5-10 cm of recent storm snow is sitting mainly on wind slabs and facets (sugary snow), as well as surface hoar (feathery crystals) in sheltered areas and a crust on sun exposed slopes. There are up to three layers of surface hoar that were buried in mid and late January, and early February. These layers are around 30 to 80 cm deep and are most prominent at lower elevations. The surface hoar may sit on a crust on south facing slopes. The most recent reported avalanches on these layers have been on the early February layer. These reports have been mainly from the western portion of the region, near the boundary with the South Columbia region. Avalanches on these layers are infrequent, however it may still be possible to trigger an avalanche on these layers in isolated areas such as steep cutblocks are large open glades.The base of the snowpack is composed of weak and sugary faceted grains that sit on a crust. This weak layer has produced large and destructive avalanches that are sporadic in nature and difficult to predict. See the Forecasters' Blog here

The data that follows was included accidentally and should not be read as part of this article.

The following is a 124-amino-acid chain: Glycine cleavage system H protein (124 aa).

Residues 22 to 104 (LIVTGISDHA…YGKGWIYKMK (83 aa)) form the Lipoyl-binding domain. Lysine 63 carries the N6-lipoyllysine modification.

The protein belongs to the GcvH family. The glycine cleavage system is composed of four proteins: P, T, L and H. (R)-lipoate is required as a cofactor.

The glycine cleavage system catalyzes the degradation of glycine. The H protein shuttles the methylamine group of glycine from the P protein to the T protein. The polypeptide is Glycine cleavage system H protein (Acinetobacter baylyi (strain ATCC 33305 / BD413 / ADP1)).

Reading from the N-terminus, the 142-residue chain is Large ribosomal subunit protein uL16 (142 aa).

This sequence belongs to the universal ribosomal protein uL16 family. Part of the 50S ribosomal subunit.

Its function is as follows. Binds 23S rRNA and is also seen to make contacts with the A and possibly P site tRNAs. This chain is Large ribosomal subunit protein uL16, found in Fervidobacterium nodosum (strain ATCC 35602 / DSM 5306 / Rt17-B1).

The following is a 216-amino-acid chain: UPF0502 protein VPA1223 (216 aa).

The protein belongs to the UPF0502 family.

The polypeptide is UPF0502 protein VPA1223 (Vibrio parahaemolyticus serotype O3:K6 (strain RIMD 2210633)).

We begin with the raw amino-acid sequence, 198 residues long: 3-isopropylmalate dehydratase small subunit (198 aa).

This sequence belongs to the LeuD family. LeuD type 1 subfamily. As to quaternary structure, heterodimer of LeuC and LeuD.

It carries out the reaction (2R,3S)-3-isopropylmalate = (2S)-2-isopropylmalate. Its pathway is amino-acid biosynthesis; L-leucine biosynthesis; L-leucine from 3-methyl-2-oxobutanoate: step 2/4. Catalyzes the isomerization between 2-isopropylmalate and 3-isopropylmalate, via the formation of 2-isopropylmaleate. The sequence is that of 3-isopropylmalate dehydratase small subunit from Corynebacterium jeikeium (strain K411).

for more information on this problem. Continued cold temperatures have been weakening the lower snowpack.